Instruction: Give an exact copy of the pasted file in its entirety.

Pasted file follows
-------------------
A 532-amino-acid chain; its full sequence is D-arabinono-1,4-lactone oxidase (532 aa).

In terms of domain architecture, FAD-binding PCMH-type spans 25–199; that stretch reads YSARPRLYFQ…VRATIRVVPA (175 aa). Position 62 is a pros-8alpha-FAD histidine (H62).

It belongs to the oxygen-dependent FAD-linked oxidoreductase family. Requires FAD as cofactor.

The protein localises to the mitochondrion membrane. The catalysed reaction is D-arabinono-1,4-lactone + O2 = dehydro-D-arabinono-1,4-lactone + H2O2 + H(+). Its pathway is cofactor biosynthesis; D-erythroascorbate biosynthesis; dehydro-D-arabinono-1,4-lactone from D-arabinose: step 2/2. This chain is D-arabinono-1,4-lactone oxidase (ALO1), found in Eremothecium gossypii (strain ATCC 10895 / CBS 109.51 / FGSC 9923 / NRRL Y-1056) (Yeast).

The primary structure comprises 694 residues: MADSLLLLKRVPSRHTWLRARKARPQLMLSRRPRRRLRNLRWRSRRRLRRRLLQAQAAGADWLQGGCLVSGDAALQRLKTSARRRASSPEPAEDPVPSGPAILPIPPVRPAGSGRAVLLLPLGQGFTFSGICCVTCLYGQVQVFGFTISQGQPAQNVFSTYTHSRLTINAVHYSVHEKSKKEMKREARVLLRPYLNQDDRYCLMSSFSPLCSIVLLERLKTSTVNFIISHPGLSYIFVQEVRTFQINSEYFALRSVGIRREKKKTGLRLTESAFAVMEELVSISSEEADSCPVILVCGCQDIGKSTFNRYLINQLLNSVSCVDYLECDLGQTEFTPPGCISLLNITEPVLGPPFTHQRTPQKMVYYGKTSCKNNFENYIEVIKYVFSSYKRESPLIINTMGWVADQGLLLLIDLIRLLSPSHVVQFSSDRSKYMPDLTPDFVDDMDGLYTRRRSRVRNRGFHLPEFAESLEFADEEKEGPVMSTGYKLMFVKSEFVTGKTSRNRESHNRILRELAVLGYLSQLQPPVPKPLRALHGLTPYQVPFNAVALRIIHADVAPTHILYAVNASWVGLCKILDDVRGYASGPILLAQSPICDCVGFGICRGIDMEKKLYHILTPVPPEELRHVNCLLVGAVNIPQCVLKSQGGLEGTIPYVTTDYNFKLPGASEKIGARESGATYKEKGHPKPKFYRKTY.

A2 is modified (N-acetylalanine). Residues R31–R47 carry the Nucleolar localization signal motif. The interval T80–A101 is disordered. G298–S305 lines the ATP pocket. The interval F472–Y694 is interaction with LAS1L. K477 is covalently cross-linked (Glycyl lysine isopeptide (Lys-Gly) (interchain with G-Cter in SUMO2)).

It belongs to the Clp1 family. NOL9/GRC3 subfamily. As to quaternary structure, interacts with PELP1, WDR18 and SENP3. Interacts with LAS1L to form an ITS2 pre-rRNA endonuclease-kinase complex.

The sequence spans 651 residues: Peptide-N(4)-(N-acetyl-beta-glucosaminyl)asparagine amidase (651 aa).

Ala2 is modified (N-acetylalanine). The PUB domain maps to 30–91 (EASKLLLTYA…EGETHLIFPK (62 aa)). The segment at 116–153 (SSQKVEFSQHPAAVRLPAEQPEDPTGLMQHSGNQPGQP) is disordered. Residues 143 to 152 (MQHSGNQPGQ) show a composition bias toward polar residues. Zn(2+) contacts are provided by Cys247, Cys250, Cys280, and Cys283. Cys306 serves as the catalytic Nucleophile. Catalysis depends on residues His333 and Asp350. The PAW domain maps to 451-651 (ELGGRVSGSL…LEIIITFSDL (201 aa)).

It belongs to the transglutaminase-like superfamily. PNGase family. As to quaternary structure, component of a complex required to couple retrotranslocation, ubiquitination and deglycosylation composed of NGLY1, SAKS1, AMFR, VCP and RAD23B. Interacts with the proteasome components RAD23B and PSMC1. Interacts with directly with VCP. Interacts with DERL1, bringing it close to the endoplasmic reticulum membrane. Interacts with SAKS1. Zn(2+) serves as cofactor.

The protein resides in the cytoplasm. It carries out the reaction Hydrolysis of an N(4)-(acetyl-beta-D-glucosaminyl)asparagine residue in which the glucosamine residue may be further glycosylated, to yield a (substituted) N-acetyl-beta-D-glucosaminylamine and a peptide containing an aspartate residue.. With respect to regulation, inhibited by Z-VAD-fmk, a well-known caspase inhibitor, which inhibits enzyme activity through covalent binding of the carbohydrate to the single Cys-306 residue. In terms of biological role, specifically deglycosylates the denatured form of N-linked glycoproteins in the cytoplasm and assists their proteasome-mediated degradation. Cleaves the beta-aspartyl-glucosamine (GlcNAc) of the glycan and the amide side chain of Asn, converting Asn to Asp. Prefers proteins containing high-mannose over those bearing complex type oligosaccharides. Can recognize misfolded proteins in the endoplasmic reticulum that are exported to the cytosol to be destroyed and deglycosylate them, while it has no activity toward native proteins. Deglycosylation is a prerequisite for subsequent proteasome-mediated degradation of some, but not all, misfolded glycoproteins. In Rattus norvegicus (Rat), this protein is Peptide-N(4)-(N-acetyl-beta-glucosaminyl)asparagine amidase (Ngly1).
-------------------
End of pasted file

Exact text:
A 532-amino-acid chain; its full sequence is D-arabinono-1,4-lactone oxidase (532 aa).

In terms of domain architecture, FAD-binding PCMH-type spans 25–199; that stretch reads YSARPRLYFQ…VRATIRVVPA (175 aa). Position 62 is a pros-8alpha-FAD histidine (H62).

It belongs to the oxygen-dependent FAD-linked oxidoreductase family. Requires FAD as cofactor.

The protein localises to the mitochondrion membrane. The catalysed reaction is D-arabinono-1,4-lactone + O2 = dehydro-D-arabinono-1,4-lactone + H2O2 + H(+). Its pathway is cofactor biosynthesis; D-erythroascorbate biosynthesis; dehydro-D-arabinono-1,4-lactone from D-arabinose: step 2/2. This chain is D-arabinono-1,4-lactone oxidase (ALO1), found in Eremothecium gossypii (strain ATCC 10895 / CBS 109.51 / FGSC 9923 / NRRL Y-1056) (Yeast).

The primary structure comprises 694 residues: MADSLLLLKRVPSRHTWLRARKARPQLMLSRRPRRRLRNLRWRSRRRLRRRLLQAQAAGADWLQGGCLVSGDAALQRLKTSARRRASSPEPAEDPVPSGPAILPIPPVRPAGSGRAVLLLPLGQGFTFSGICCVTCLYGQVQVFGFTISQGQPAQNVFSTYTHSRLTINAVHYSVHEKSKKEMKREARVLLRPYLNQDDRYCLMSSFSPLCSIVLLERLKTSTVNFIISHPGLSYIFVQEVRTFQINSEYFALRSVGIRREKKKTGLRLTESAFAVMEELVSISSEEADSCPVILVCGCQDIGKSTFNRYLINQLLNSVSCVDYLECDLGQTEFTPPGCISLLNITEPVLGPPFTHQRTPQKMVYYGKTSCKNNFENYIEVIKYVFSSYKRESPLIINTMGWVADQGLLLLIDLIRLLSPSHVVQFSSDRSKYMPDLTPDFVDDMDGLYTRRRSRVRNRGFHLPEFAESLEFADEEKEGPVMSTGYKLMFVKSEFVTGKTSRNRESHNRILRELAVLGYLSQLQPPVPKPLRALHGLTPYQVPFNAVALRIIHADVAPTHILYAVNASWVGLCKILDDVRGYASGPILLAQSPICDCVGFGICRGIDMEKKLYHILTPVPPEELRHVNCLLVGAVNIPQCVLKSQGGLEGTIPYVTTDYNFKLPGASEKIGARESGATYKEKGHPKPKFYRKTY.

A2 is modified (N-acetylalanine). Residues R31–R47 carry the Nucleolar localization signal motif. The interval T80–A101 is disordered. G298–S305 lines the ATP pocket. The interval F472–Y694 is interaction with LAS1L. K477 is covalently cross-linked (Glycyl lysine isopeptide (Lys-Gly) (interchain with G-Cter in SUMO2)).

It belongs to the Clp1 family. NOL9/GRC3 subfamily. As to quaternary structure, interacts with PELP1, WDR18 and SENP3. Interacts with LAS1L to form an ITS2 pre-rRNA endonuclease-kinase complex.

The sequence spans 651 residues: Peptide-N(4)-(N-acetyl-beta-glucosaminyl)asparagine amidase (651 aa).

Ala2 is modified (N-acetylalanine). The PUB domain maps to 30–91 (EASKLLLTYA…EGETHLIFPK (62 aa)). The segment at 116–153 (SSQKVEFSQHPAAVRLPAEQPEDPTGLMQHSGNQPGQP) is disordered. Residues 143 to 152 (MQHSGNQPGQ) show a composition bias toward polar residues. Zn(2+) contacts are provided by Cys247, Cys250, Cys280, and Cys283. Cys306 serves as the catalytic Nucleophile. Catalysis depends on residues His333 and Asp350. The PAW domain maps to 451-651 (ELGGRVSGSL…LEIIITFSDL (201 aa)).

It belongs to the transglutaminase-like superfamily. PNGase family. As to quaternary structure, component of a complex required to couple retrotranslocation, ubiquitination and deglycosylation composed of NGLY1, SAKS1, AMFR, VCP and RAD23B. Interacts with the proteasome components RAD23B and PSMC1. Interacts with directly with VCP. Interacts with DERL1, bringing it close to the endoplasmic reticulum membrane. Interacts with SAKS1. Zn(2+) serves as cofactor.

The protein resides in the cytoplasm. It carries out the reaction Hydrolysis of an N(4)-(acetyl-beta-D-glucosaminyl)asparagine residue in which the glucosamine residue may be further glycosylated, to yield a (substituted) N-acetyl-beta-D-glucosaminylamine and a peptide containing an aspartate residue.. With respect to regulation, inhibited by Z-VAD-fmk, a well-known caspase inhibitor, which inhibits enzyme activity through covalent binding of the carbohydrate to the single Cys-306 residue. In terms of biological role, specifically deglycosylates the denatured form of N-linked glycoproteins in the cytoplasm and assists their proteasome-mediated degradation. Cleaves the beta-aspartyl-glucosamine (GlcNAc) of the glycan and the amide side chain of Asn, converting Asn to Asp. Prefers proteins containing high-mannose over those bearing complex type oligosaccharides. Can recognize misfolded proteins in the endoplasmic reticulum that are exported to the cytosol to be destroyed and deglycosylate them, while it has no activity toward native proteins. Deglycosylation is a prerequisite for subsequent proteasome-mediated degradation of some, but not all, misfolded glycoproteins. In Rattus norvegicus (Rat), this protein is Peptide-N(4)-(N-acetyl-beta-glucosaminyl)asparagine amidase (Ngly1).